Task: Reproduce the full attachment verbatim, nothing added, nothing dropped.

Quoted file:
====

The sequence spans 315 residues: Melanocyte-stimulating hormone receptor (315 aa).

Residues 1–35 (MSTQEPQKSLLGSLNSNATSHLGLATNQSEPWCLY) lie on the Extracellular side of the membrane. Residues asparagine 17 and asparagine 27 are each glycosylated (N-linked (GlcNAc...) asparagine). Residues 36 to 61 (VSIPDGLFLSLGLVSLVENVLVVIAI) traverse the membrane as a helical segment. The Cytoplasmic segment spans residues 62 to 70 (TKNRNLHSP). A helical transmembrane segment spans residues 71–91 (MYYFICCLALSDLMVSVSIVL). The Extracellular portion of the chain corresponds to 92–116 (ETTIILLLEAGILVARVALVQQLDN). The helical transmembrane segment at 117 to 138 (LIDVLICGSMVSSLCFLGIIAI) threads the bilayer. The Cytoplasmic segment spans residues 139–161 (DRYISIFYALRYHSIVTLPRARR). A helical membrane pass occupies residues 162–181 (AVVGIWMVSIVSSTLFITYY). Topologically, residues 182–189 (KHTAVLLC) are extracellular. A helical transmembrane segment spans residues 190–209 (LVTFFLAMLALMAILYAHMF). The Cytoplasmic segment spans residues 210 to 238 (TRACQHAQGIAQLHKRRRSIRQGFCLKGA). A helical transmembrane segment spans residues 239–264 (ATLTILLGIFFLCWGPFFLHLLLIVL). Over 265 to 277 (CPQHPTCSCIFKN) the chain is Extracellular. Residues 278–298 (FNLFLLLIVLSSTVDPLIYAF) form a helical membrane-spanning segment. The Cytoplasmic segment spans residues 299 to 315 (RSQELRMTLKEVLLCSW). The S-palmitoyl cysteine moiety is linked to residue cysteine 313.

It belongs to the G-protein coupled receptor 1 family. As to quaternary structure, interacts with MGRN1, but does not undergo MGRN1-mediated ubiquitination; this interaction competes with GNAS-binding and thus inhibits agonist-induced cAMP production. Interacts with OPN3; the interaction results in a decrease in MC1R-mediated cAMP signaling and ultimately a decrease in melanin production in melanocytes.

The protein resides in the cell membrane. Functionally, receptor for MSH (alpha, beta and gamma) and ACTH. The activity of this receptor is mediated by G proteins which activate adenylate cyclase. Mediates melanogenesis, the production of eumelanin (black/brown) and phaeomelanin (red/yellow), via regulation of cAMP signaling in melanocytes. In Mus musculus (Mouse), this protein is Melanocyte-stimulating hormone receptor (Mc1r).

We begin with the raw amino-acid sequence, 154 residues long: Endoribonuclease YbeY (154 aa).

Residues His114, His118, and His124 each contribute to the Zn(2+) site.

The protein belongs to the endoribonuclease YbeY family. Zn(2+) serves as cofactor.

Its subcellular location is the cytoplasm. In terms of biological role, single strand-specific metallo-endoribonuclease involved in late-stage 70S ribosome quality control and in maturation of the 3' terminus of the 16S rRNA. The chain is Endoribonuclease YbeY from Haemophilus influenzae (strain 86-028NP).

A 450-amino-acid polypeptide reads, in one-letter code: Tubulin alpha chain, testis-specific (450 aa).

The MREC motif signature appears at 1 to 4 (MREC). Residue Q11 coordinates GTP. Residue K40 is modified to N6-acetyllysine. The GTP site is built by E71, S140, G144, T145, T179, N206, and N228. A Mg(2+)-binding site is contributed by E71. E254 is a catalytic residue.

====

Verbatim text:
The sequence spans 315 residues: Melanocyte-stimulating hormone receptor (315 aa).

Residues 1–35 (MSTQEPQKSLLGSLNSNATSHLGLATNQSEPWCLY) lie on the Extracellular side of the membrane. Residues asparagine 17 and asparagine 27 are each glycosylated (N-linked (GlcNAc...) asparagine). Residues 36 to 61 (VSIPDGLFLSLGLVSLVENVLVVIAI) traverse the membrane as a helical segment. The Cytoplasmic segment spans residues 62 to 70 (TKNRNLHSP). A helical transmembrane segment spans residues 71–91 (MYYFICCLALSDLMVSVSIVL). The Extracellular portion of the chain corresponds to 92–116 (ETTIILLLEAGILVARVALVQQLDN). The helical transmembrane segment at 117 to 138 (LIDVLICGSMVSSLCFLGIIAI) threads the bilayer. The Cytoplasmic segment spans residues 139–161 (DRYISIFYALRYHSIVTLPRARR). A helical membrane pass occupies residues 162–181 (AVVGIWMVSIVSSTLFITYY). Topologically, residues 182–189 (KHTAVLLC) are extracellular. A helical transmembrane segment spans residues 190–209 (LVTFFLAMLALMAILYAHMF). The Cytoplasmic segment spans residues 210 to 238 (TRACQHAQGIAQLHKRRRSIRQGFCLKGA). A helical transmembrane segment spans residues 239–264 (ATLTILLGIFFLCWGPFFLHLLLIVL). Over 265 to 277 (CPQHPTCSCIFKN) the chain is Extracellular. Residues 278–298 (FNLFLLLIVLSSTVDPLIYAF) form a helical membrane-spanning segment. The Cytoplasmic segment spans residues 299 to 315 (RSQELRMTLKEVLLCSW). The S-palmitoyl cysteine moiety is linked to residue cysteine 313.

It belongs to the G-protein coupled receptor 1 family. As to quaternary structure, interacts with MGRN1, but does not undergo MGRN1-mediated ubiquitination; this interaction competes with GNAS-binding and thus inhibits agonist-induced cAMP production. Interacts with OPN3; the interaction results in a decrease in MC1R-mediated cAMP signaling and ultimately a decrease in melanin production in melanocytes.

The protein resides in the cell membrane. Functionally, receptor for MSH (alpha, beta and gamma) and ACTH. The activity of this receptor is mediated by G proteins which activate adenylate cyclase. Mediates melanogenesis, the production of eumelanin (black/brown) and phaeomelanin (red/yellow), via regulation of cAMP signaling in melanocytes. In Mus musculus (Mouse), this protein is Melanocyte-stimulating hormone receptor (Mc1r).

We begin with the raw amino-acid sequence, 154 residues long: Endoribonuclease YbeY (154 aa).

Residues His114, His118, and His124 each contribute to the Zn(2+) site.

The protein belongs to the endoribonuclease YbeY family. Zn(2+) serves as cofactor.

Its subcellular location is the cytoplasm. In terms of biological role, single strand-specific metallo-endoribonuclease involved in late-stage 70S ribosome quality control and in maturation of the 3' terminus of the 16S rRNA. The chain is Endoribonuclease YbeY from Haemophilus influenzae (strain 86-028NP).

A 450-amino-acid polypeptide reads, in one-letter code: Tubulin alpha chain, testis-specific (450 aa).

The MREC motif signature appears at 1 to 4 (MREC). Residue Q11 coordinates GTP. Residue K40 is modified to N6-acetyllysine. The GTP site is built by E71, S140, G144, T145, T179, N206, and N228. A Mg(2+)-binding site is contributed by E71. E254 is a catalytic residue.